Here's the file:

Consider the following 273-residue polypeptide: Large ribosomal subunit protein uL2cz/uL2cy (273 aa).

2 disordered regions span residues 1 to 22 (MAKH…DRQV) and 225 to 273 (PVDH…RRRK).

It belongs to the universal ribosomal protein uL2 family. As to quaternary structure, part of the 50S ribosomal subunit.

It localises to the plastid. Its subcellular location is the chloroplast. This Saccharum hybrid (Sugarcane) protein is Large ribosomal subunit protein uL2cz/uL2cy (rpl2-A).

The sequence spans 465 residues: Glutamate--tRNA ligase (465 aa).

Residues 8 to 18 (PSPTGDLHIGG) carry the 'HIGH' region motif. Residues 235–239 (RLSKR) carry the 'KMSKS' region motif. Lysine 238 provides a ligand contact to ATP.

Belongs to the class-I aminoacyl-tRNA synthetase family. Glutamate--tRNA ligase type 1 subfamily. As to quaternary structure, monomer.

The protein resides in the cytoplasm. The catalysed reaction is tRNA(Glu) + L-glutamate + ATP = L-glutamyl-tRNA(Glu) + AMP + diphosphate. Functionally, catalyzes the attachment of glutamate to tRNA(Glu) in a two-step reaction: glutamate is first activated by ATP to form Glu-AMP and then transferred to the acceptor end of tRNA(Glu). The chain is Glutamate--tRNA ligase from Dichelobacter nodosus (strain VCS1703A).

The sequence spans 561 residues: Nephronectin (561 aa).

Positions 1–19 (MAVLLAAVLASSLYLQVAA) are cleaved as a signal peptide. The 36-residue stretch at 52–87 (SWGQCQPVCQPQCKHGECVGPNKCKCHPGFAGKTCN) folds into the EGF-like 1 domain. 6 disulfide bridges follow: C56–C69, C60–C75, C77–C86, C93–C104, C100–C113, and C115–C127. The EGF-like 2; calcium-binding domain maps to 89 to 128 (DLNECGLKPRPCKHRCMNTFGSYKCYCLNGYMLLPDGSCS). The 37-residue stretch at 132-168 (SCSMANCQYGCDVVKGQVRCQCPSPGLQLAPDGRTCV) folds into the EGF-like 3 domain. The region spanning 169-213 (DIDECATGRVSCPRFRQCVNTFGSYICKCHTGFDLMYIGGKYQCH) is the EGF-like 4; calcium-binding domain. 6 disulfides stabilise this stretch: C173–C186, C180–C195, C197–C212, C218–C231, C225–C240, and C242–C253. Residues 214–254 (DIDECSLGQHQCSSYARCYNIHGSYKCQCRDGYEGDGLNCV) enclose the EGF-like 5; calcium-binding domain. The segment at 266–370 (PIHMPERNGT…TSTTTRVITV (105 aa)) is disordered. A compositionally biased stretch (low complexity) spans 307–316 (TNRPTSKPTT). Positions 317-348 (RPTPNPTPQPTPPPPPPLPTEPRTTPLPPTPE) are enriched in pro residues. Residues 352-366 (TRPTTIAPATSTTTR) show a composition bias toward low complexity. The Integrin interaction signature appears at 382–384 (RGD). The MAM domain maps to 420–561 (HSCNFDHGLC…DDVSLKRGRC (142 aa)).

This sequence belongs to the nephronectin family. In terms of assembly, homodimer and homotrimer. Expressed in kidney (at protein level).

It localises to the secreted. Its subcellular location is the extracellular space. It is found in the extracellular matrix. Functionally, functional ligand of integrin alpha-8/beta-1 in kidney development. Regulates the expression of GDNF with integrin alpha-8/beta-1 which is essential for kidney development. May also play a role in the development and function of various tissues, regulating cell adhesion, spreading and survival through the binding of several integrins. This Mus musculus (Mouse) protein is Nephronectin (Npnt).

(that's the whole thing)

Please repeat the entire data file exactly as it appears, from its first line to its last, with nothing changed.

Consider the following 273-residue polypeptide: Large ribosomal subunit protein uL2cz/uL2cy (273 aa).

2 disordered regions span residues 1 to 22 (MAKH…DRQV) and 225 to 273 (PVDH…RRRK).

It belongs to the universal ribosomal protein uL2 family. As to quaternary structure, part of the 50S ribosomal subunit.

It localises to the plastid. Its subcellular location is the chloroplast. This Saccharum hybrid (Sugarcane) protein is Large ribosomal subunit protein uL2cz/uL2cy (rpl2-A).

The sequence spans 465 residues: Glutamate--tRNA ligase (465 aa).

Residues 8 to 18 (PSPTGDLHIGG) carry the 'HIGH' region motif. Residues 235–239 (RLSKR) carry the 'KMSKS' region motif. Lysine 238 provides a ligand contact to ATP.

Belongs to the class-I aminoacyl-tRNA synthetase family. Glutamate--tRNA ligase type 1 subfamily. As to quaternary structure, monomer.

The protein resides in the cytoplasm. The catalysed reaction is tRNA(Glu) + L-glutamate + ATP = L-glutamyl-tRNA(Glu) + AMP + diphosphate. Functionally, catalyzes the attachment of glutamate to tRNA(Glu) in a two-step reaction: glutamate is first activated by ATP to form Glu-AMP and then transferred to the acceptor end of tRNA(Glu). The chain is Glutamate--tRNA ligase from Dichelobacter nodosus (strain VCS1703A).

The sequence spans 561 residues: Nephronectin (561 aa).

Positions 1–19 (MAVLLAAVLASSLYLQVAA) are cleaved as a signal peptide. The 36-residue stretch at 52–87 (SWGQCQPVCQPQCKHGECVGPNKCKCHPGFAGKTCN) folds into the EGF-like 1 domain. 6 disulfide bridges follow: C56–C69, C60–C75, C77–C86, C93–C104, C100–C113, and C115–C127. The EGF-like 2; calcium-binding domain maps to 89 to 128 (DLNECGLKPRPCKHRCMNTFGSYKCYCLNGYMLLPDGSCS). The 37-residue stretch at 132-168 (SCSMANCQYGCDVVKGQVRCQCPSPGLQLAPDGRTCV) folds into the EGF-like 3 domain. The region spanning 169-213 (DIDECATGRVSCPRFRQCVNTFGSYICKCHTGFDLMYIGGKYQCH) is the EGF-like 4; calcium-binding domain. 6 disulfides stabilise this stretch: C173–C186, C180–C195, C197–C212, C218–C231, C225–C240, and C242–C253. Residues 214–254 (DIDECSLGQHQCSSYARCYNIHGSYKCQCRDGYEGDGLNCV) enclose the EGF-like 5; calcium-binding domain. The segment at 266–370 (PIHMPERNGT…TSTTTRVITV (105 aa)) is disordered. A compositionally biased stretch (low complexity) spans 307–316 (TNRPTSKPTT). Positions 317-348 (RPTPNPTPQPTPPPPPPLPTEPRTTPLPPTPE) are enriched in pro residues. Residues 352-366 (TRPTTIAPATSTTTR) show a composition bias toward low complexity. The Integrin interaction signature appears at 382–384 (RGD). The MAM domain maps to 420–561 (HSCNFDHGLC…DDVSLKRGRC (142 aa)).

This sequence belongs to the nephronectin family. In terms of assembly, homodimer and homotrimer. Expressed in kidney (at protein level).

It localises to the secreted. Its subcellular location is the extracellular space. It is found in the extracellular matrix. Functionally, functional ligand of integrin alpha-8/beta-1 in kidney development. Regulates the expression of GDNF with integrin alpha-8/beta-1 which is essential for kidney development. May also play a role in the development and function of various tissues, regulating cell adhesion, spreading and survival through the binding of several integrins. This Mus musculus (Mouse) protein is Nephronectin (Npnt).